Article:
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Lunch » Tags » Untagged » Thunder on the Mountain: Death At Massey and the Dirty Secrets Behind Big Coal » User review

Some of the consequences of America's insatiable appetite for energy.

  • Nov 29, 2012
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"How the enormous contrasts of Central Appalachia--great riches against abject poverty--came about is rooted in brutal exploitation so intense that it is an anomaly in the history of the United States. Few other parts of the country have endured more than a century and a half of such stark contrasts." -- p. 58

While the vast majority of the American people profess to be concerned about environmental matters the simple fact of the matter is that the preponderance of evidence would indicate that we are much more concerned about lifestyle choices. In his 2006 book "Big Coal: The Dirty Secret Behind America's Energy Future" author Jeff Goodell opined that "'Big Coal's' goal is to keep us comfortable not curious." As we approach 2013 the American people remain blissfully unaware of just how much coal it takes to provide the energy each of us consumes so cavalierly on a daily basis. Furthermore, most of us have no idea of the hidden costs of burning so much coal. The people of Appalachia have been paying the price for decades. On April 5, 2010 29 coal miners were killed at the Upper Big Branch Mine in Montcoal, WV. It was a disaster that did not have to happen. Author Peter A. Galuszka has chronicled the events surrounding this tragic incident in his new book "Thunder on the Mountain: Death at Massey and the Dirty Secrets Behind Big Coal". This is an all too familiar story of greed, willful neglect and corporate arrogance that is sure to make your blood boil.

But there is a lot more to the story than the unfortunate events of April 5, 2010. In "Thunder on the Mountain" Peter A. Galuszka tells the sordid story of Massey Energy, the owner of the Upper Big Branch Mine and its notorious CEO Don Blankenship. Massey was and always had been an extremely anti-union operation with very questionable priorities. Don Blankenship's predecessor at Massey Energy was E. Morgan Massey who summed up his business philosophy this way: "Customers came first, followed by shareholders. Employees rank third followed by the community and the environment." This was the precisely the way many of the large coal companies operated over the decades and the results have been disastrous for the people in coal country. Galuszka also spends considerable time discussing the outrageous practice of mountaintop removal mining and the devastating effects it has on the environment. For those who are unfamiliar with this issue I urge you to read this book and to take a look at the photo the author has included. It will break your heart.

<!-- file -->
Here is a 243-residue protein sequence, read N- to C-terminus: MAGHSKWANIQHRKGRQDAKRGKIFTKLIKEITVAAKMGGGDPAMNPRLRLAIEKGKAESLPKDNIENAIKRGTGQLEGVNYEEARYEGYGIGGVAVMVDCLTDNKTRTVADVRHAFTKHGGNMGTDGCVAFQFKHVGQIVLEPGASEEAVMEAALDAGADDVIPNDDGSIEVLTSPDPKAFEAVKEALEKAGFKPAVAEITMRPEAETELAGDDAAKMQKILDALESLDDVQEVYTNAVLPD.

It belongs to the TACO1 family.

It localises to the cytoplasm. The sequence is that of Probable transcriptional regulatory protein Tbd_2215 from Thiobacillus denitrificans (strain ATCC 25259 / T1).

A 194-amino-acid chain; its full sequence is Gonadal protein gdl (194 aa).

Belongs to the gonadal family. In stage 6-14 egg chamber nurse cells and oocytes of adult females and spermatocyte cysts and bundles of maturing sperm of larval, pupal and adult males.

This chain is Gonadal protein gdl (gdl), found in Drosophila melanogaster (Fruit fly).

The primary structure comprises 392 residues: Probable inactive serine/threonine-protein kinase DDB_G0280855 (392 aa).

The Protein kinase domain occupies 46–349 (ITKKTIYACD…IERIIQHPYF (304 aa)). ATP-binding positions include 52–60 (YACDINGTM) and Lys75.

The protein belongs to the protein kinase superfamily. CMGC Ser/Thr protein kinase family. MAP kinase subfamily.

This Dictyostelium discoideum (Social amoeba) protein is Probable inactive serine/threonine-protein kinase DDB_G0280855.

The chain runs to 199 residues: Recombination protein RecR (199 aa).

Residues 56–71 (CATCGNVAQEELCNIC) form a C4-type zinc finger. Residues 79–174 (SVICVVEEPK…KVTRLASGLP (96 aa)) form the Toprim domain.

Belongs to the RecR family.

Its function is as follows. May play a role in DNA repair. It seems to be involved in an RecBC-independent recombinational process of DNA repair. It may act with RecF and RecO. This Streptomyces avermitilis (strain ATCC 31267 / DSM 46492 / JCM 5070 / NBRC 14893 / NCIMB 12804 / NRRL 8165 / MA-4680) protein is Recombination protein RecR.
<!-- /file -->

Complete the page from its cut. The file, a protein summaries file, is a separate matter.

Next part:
I found "Thunder on the Mountain: Death at Massey and the Dirty Secrets Behind Big Coal" to be a compelling and very well-written book. The American people really do need to educate themselves on these issues. The simple fact of the matter is that unless we change our ways and reduce our demand for cheap energy to power all of our gadgets nothing is going to change. Very highly recommended!

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About the reviewer
Paul Tognetti ()
Ranked #2
I guess I would qualify as a frustrated writer. My work requires very little writing and so since 1999 I have been writing reviews on non-fiction books and anthology CD's on amazon.com. I never could … more
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On April 5, 2010, an explosion ripped through Massey Energy’s Upper Big Branch Mine, killing twenty-nine coal miners. This tragedy was the deadliest mine disaster in the United States in forty years—a disaster that never should have happened. These deaths were rooted in the cynical corporate culture of Massey and its notorious former CEO Don Blankenship, and were part of an endless cycle of poverty, exploitation, and environmental abuse that has dominated the Appalachian coalfields since coal was first discovered there. And the cycle continues unabated as coal companies bury the most insidious dangers deep underground, all in search of higher profits, and hide the true costs from regulators, unions, and investors alike.

But the disaster at Upper Big Branch goes beyond the coalfields of West Virginia. It casts a global shadow, calling into bitter question why coal miners in the United States are sacrificed to erect cities on the other side of the world, why the coal wars have been allowed to rage, polarizing the country, and how the world’s voracious appetite for energy is satisfied at such horrendous cost.

With Thunder on the Mountain, Peter A. Galuszka pieces together the true story of greed and negligence behind the tragedy at the Upper Big Branch Mine, and in doing so he has created a devastating portrait of an entire industry that exposes the coal-black motivations that led to the death of twenty-nine miners and fuel the ongoing war for the ...

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